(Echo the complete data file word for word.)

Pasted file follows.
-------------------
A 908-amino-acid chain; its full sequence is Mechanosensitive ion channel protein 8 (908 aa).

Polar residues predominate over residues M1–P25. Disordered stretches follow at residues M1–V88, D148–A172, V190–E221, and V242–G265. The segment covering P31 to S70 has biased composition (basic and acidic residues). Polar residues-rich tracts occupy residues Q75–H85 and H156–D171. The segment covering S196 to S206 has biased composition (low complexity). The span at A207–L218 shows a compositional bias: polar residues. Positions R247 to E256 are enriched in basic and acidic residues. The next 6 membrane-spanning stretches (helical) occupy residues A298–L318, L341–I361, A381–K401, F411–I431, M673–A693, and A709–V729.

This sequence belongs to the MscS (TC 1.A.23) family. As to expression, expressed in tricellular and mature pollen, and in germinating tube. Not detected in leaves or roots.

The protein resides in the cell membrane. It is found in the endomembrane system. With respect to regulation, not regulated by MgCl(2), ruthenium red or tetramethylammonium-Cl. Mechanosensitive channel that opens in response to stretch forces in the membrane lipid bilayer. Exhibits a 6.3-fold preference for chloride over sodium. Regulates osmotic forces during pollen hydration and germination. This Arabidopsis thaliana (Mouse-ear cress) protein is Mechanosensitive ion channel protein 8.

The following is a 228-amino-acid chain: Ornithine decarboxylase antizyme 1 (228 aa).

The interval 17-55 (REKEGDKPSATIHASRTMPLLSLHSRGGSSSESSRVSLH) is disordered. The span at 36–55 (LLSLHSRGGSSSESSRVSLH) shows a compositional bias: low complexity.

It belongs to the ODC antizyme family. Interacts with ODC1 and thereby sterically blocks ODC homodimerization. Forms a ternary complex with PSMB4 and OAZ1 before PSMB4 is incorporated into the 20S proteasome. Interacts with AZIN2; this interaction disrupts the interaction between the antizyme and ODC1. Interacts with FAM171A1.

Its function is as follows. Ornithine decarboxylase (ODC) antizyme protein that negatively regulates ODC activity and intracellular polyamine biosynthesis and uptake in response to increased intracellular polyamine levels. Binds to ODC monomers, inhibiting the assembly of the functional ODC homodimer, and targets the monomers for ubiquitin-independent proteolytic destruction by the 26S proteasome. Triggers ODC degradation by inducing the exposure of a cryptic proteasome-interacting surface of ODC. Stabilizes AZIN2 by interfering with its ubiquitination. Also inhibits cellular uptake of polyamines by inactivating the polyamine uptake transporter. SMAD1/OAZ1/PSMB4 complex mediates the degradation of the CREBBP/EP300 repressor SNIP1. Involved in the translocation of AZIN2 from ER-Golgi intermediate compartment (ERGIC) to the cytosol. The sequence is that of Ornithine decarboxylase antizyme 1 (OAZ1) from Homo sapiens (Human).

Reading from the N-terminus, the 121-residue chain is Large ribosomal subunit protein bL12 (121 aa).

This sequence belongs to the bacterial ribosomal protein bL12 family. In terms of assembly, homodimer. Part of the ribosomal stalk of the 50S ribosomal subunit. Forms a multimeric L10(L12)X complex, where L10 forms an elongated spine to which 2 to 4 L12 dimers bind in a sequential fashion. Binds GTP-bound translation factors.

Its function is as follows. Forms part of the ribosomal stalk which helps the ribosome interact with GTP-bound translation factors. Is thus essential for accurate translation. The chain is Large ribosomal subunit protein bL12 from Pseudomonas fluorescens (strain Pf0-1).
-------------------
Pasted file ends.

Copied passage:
A 908-amino-acid chain; its full sequence is Mechanosensitive ion channel protein 8 (908 aa).

Polar residues predominate over residues M1–P25. Disordered stretches follow at residues M1–V88, D148–A172, V190–E221, and V242–G265. The segment covering P31 to S70 has biased composition (basic and acidic residues). Polar residues-rich tracts occupy residues Q75–H85 and H156–D171. The segment covering S196 to S206 has biased composition (low complexity). The span at A207–L218 shows a compositional bias: polar residues. Positions R247 to E256 are enriched in basic and acidic residues. The next 6 membrane-spanning stretches (helical) occupy residues A298–L318, L341–I361, A381–K401, F411–I431, M673–A693, and A709–V729.

This sequence belongs to the MscS (TC 1.A.23) family. As to expression, expressed in tricellular and mature pollen, and in germinating tube. Not detected in leaves or roots.

The protein resides in the cell membrane. It is found in the endomembrane system. With respect to regulation, not regulated by MgCl(2), ruthenium red or tetramethylammonium-Cl. Mechanosensitive channel that opens in response to stretch forces in the membrane lipid bilayer. Exhibits a 6.3-fold preference for chloride over sodium. Regulates osmotic forces during pollen hydration and germination. This Arabidopsis thaliana (Mouse-ear cress) protein is Mechanosensitive ion channel protein 8.

The following is a 228-amino-acid chain: Ornithine decarboxylase antizyme 1 (228 aa).

The interval 17-55 (REKEGDKPSATIHASRTMPLLSLHSRGGSSSESSRVSLH) is disordered. The span at 36–55 (LLSLHSRGGSSSESSRVSLH) shows a compositional bias: low complexity.

It belongs to the ODC antizyme family. Interacts with ODC1 and thereby sterically blocks ODC homodimerization. Forms a ternary complex with PSMB4 and OAZ1 before PSMB4 is incorporated into the 20S proteasome. Interacts with AZIN2; this interaction disrupts the interaction between the antizyme and ODC1. Interacts with FAM171A1.

Its function is as follows. Ornithine decarboxylase (ODC) antizyme protein that negatively regulates ODC activity and intracellular polyamine biosynthesis and uptake in response to increased intracellular polyamine levels. Binds to ODC monomers, inhibiting the assembly of the functional ODC homodimer, and targets the monomers for ubiquitin-independent proteolytic destruction by the 26S proteasome. Triggers ODC degradation by inducing the exposure of a cryptic proteasome-interacting surface of ODC. Stabilizes AZIN2 by interfering with its ubiquitination. Also inhibits cellular uptake of polyamines by inactivating the polyamine uptake transporter. SMAD1/OAZ1/PSMB4 complex mediates the degradation of the CREBBP/EP300 repressor SNIP1. Involved in the translocation of AZIN2 from ER-Golgi intermediate compartment (ERGIC) to the cytosol. The sequence is that of Ornithine decarboxylase antizyme 1 (OAZ1) from Homo sapiens (Human).

Reading from the N-terminus, the 121-residue chain is Large ribosomal subunit protein bL12 (121 aa).

This sequence belongs to the bacterial ribosomal protein bL12 family. In terms of assembly, homodimer. Part of the ribosomal stalk of the 50S ribosomal subunit. Forms a multimeric L10(L12)X complex, where L10 forms an elongated spine to which 2 to 4 L12 dimers bind in a sequential fashion. Binds GTP-bound translation factors.

Its function is as follows. Forms part of the ribosomal stalk which helps the ribosome interact with GTP-bound translation factors. Is thus essential for accurate translation. The chain is Large ribosomal subunit protein bL12 from Pseudomonas fluorescens (strain Pf0-1).